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So nice they named it twice: Charcoal Charcoal Yakitori brings wagyu, whisky and flame-cooked fare

Yakitori is one of the few foods that are equally at home at street-side stalls as they are gracing the menus of fine-dining establishments. Cooked over binchotan charcoal – which is regarded by many chefs as the best in the world – yakitori is in a culinary class of its own. Mouthwateringly tender with a hint of smokey flavour, yakitori, when paired with a crisp, cold lager, is a gift for your taste buds. If you too possess an appreciation for the edible art form, take a seat at Robina’s Charcoal Charcoal Yakitori.

Feb 16, 2024, updated Feb 16, 2024

There are prizes for guessing Charcoal Charcoal Yakitori’s specialty. The quaint 50-seater quietly popped up along Robina Town Centre Drive in December (next door to Nando’s) and has been luring the local yakitori-loving populace with that unmistakable aroma of flame-licked fare. The venue is the handiwork of Harper Sun, a graduate of Commercial Cookery, who is currently also studying hospitality, alongside her husband, who has previously owned three restaurants and a bar overseas.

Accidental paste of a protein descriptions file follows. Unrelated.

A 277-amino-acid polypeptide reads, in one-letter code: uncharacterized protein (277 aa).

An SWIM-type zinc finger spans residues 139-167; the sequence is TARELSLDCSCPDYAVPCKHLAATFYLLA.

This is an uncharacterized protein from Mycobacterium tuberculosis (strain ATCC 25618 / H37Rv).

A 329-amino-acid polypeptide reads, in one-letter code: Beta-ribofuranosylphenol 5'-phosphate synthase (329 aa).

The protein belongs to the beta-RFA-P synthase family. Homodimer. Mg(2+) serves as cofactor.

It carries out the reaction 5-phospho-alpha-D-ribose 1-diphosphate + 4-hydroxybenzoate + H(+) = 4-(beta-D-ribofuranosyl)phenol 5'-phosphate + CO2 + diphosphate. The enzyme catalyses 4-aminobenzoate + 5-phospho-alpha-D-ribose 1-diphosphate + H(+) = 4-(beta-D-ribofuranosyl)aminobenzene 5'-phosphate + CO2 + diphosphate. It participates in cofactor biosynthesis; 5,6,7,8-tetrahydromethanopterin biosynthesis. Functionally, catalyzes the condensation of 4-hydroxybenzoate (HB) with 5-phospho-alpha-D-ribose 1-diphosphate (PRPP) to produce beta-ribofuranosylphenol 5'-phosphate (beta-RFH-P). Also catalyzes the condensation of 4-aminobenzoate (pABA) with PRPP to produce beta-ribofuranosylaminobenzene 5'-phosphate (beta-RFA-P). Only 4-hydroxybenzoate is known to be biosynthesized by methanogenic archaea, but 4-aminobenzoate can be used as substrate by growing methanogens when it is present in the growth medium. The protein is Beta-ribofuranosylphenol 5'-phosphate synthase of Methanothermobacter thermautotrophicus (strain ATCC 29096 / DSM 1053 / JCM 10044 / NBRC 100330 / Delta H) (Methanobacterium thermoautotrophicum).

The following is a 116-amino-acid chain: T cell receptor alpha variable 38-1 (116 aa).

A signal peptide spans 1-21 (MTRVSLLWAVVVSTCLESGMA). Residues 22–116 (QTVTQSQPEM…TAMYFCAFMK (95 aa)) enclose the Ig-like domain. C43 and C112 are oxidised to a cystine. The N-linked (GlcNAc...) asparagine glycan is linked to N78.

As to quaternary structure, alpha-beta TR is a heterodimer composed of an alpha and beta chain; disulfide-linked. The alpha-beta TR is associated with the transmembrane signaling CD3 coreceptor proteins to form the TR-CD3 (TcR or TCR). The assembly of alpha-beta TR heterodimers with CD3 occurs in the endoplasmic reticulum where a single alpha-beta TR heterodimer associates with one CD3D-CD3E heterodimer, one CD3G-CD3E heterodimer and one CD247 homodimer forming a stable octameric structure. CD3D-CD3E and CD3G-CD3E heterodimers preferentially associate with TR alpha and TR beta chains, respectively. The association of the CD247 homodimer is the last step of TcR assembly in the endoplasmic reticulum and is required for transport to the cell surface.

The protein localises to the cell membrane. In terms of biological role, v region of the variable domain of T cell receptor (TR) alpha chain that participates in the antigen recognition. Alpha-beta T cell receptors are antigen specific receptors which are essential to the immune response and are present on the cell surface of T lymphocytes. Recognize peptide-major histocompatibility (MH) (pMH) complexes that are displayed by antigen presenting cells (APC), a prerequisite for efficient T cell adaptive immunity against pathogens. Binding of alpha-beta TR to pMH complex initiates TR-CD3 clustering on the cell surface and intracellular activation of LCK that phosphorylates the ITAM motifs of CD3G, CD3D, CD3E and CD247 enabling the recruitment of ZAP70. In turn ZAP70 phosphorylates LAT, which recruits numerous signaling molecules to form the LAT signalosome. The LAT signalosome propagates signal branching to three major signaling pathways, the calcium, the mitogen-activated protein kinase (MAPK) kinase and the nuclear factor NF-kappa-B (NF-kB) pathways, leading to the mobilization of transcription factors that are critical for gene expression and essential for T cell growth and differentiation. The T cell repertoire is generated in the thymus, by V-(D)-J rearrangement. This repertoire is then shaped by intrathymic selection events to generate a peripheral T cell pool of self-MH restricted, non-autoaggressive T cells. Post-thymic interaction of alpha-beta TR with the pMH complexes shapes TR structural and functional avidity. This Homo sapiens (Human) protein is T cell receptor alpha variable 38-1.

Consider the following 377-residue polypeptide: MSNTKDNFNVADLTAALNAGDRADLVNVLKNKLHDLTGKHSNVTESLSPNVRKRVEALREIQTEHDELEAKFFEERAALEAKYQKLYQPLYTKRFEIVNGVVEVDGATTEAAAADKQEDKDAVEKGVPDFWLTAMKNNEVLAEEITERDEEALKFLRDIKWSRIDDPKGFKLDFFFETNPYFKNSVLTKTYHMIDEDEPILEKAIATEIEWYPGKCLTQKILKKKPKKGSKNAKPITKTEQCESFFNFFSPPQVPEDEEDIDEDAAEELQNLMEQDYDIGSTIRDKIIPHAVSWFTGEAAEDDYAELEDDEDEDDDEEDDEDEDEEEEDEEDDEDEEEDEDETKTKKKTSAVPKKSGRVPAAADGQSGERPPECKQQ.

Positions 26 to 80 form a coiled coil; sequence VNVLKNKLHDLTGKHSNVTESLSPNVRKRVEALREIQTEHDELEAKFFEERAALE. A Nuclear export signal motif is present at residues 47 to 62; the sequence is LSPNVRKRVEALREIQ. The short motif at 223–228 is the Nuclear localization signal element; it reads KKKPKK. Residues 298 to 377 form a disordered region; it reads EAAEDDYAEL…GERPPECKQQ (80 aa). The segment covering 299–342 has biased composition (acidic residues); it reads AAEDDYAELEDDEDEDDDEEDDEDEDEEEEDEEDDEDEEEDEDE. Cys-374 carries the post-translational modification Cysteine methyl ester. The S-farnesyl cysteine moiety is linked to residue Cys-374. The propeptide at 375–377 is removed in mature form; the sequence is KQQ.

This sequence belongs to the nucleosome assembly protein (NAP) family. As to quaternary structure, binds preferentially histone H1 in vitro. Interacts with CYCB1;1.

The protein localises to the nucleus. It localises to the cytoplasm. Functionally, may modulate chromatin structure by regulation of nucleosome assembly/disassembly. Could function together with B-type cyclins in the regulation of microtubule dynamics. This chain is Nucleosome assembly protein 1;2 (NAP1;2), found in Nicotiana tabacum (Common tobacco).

The idea for the venue was to fill a gap in the local dining scene for delicious food after 8:00 pm. “Around 8:00 pm in Robina, it’s hard to find many good restaurants open, so we decided to offer yakitori, wagyu skewer, tap beer, whisky, sashimi and ramen,” Harper says.

Charcoal Charcoal Yakitori is a fusion of Asian and Western cuisines, with an elevated menu that spans from land to the sea. Begin with a taste of wagyu-beef tataki or a selection from the sashimi bar, which offers New Zealand king salmon alongside kingfish, tuna and Japanese scallops. The oysters, which are grilled over charcoal to preserve the natural flavours while creating a slightly caramelised surface, are a must before heading into the land-based section of the menu that shines a spotlight on M8-9 wagyu beef. For an unexpectedly delicious combination, try the wagyu yakitori delicately threaded with pineapple and garlic-thyme butter.

There is also a selection of free-range chicken, which is segmented and skewered in the afternoon to ensure maximum tenderness. For those feeling extra adventurous, there’s neck, tail and diaphragm, alongside more mainstream cuts of thigh, breast and tenderloin. There’s a scattering of meat-free morsels including zucchini with miso mayo and a couple of different mushroom varieties.

Beyond the menu, Charcoal Charcoal Yakitori is an ode to sustainability, adorned with handcrafted wine racks and furniture fashioned from recycled timber. The pair dedicated a lot of time to selecting the texture and colour of the hard and soft furnishings to create a warm and inviting feel, the kind of place you feel instantly at ease. Some of the decorative paintings scattered around the restaurant were found in second-hand stores, while others Harper painted herself.

Charcoal Charcoal Yakitori is now open! For opening times and booking details, head to our Stumble Guide.

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